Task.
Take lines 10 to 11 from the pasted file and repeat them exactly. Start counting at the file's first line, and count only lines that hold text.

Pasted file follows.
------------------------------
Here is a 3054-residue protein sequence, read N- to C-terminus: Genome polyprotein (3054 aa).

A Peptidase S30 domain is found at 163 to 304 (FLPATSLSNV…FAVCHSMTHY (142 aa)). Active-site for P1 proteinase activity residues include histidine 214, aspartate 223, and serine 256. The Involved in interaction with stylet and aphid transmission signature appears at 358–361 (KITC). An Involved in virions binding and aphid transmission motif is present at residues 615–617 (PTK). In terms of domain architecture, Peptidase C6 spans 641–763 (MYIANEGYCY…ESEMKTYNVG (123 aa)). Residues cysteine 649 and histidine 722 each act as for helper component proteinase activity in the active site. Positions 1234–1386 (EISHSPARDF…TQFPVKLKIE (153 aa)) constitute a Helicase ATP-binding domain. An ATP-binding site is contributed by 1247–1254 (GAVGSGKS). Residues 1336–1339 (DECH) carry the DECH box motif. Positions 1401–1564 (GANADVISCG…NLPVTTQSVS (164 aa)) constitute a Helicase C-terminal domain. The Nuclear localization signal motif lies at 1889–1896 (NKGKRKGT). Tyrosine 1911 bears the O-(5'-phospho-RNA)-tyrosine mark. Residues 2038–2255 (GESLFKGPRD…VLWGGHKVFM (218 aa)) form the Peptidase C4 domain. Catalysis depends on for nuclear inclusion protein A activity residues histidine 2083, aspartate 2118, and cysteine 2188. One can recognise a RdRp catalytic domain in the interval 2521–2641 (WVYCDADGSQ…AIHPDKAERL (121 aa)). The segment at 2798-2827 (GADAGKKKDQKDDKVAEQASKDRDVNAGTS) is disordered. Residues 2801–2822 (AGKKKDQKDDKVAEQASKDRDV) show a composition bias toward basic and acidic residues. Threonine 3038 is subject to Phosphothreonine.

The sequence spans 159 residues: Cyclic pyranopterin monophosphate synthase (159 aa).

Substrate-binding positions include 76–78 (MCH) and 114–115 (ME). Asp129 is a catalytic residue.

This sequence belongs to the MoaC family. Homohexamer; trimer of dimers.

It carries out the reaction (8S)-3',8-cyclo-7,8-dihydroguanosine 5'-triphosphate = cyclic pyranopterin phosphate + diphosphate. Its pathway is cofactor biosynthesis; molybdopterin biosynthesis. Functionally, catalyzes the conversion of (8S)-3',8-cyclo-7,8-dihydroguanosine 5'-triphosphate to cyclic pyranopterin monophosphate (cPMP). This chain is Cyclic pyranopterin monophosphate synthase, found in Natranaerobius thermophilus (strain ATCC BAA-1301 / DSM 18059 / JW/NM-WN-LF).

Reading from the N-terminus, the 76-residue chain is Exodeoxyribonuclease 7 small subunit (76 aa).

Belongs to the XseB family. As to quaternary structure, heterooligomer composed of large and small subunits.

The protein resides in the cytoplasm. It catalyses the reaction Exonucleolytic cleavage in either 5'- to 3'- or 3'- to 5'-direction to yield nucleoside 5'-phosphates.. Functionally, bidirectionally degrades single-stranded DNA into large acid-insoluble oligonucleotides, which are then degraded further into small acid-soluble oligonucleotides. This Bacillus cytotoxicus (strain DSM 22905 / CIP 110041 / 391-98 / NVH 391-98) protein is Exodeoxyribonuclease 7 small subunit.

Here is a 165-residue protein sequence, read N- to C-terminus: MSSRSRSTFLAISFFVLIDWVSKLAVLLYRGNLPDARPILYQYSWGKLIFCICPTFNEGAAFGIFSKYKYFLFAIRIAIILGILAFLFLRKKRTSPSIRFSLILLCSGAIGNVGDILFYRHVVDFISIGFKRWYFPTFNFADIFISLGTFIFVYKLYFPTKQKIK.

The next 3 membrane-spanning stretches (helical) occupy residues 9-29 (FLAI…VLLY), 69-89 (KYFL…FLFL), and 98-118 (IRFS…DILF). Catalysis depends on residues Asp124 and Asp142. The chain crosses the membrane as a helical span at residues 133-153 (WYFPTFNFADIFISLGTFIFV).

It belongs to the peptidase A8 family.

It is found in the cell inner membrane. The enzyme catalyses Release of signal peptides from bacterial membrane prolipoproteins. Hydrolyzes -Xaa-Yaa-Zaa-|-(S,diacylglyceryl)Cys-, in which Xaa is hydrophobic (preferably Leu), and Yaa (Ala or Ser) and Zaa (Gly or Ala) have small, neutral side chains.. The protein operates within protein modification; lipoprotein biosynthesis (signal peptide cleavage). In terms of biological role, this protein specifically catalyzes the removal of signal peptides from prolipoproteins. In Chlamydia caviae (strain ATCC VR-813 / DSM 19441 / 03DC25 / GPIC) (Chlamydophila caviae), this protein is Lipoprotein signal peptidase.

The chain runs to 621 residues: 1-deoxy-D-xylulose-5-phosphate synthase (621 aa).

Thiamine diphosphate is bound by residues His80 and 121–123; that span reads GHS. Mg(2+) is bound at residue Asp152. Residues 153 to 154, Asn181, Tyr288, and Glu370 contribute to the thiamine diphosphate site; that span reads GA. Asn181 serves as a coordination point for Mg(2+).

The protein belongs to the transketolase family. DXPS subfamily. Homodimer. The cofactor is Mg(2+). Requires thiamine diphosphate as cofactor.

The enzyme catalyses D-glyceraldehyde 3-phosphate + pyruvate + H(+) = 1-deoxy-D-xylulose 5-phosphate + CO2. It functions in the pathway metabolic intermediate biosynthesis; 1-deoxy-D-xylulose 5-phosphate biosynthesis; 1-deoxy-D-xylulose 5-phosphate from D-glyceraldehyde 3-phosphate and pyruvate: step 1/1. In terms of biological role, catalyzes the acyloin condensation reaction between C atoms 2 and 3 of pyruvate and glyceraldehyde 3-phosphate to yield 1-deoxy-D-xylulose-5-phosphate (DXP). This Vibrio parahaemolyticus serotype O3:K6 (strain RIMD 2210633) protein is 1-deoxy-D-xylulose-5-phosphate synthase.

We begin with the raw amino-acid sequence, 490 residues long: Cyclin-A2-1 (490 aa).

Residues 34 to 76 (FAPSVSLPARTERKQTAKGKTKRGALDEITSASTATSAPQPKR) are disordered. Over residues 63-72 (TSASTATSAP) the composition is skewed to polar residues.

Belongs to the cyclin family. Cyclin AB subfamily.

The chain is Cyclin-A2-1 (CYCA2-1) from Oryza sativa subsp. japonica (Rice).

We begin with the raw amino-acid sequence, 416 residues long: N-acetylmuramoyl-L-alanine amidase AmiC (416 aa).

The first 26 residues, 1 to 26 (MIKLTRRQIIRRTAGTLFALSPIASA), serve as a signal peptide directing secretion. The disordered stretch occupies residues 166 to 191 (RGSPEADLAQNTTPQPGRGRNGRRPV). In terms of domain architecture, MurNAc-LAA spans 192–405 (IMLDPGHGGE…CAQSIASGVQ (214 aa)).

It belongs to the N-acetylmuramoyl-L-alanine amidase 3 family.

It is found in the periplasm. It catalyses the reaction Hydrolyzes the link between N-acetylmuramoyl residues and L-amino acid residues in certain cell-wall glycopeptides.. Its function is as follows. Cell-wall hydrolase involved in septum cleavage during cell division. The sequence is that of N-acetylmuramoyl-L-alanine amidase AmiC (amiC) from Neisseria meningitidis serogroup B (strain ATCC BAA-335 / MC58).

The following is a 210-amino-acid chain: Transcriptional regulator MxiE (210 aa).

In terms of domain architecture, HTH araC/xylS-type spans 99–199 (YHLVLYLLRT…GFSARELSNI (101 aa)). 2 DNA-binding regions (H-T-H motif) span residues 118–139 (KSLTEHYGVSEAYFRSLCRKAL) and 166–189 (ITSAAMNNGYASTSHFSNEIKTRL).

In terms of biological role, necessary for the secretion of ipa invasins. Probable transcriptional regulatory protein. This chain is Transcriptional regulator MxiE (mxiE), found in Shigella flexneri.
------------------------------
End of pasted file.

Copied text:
Here is a 165-residue protein sequence, read N- to C-terminus: MSSRSRSTFLAISFFVLIDWVSKLAVLLYRGNLPDARPILYQYSWGKLIFCICPTFNEGAAFGIFSKYKYFLFAIRIAIILGILAFLFLRKKRTSPSIRFSLILLCSGAIGNVGDILFYRHVVDFISIGFKRWYFPTFNFADIFISLGTFIFVYKLYFPTKQKIK.

The next 3 membrane-spanning stretches (helical) occupy residues 9-29 (FLAI…VLLY), 69-89 (KYFL…FLFL), and 98-118 (IRFS…DILF). Catalysis depends on residues Asp124 and Asp142. The chain crosses the membrane as a helical span at residues 133-153 (WYFPTFNFADIFISLGTFIFV).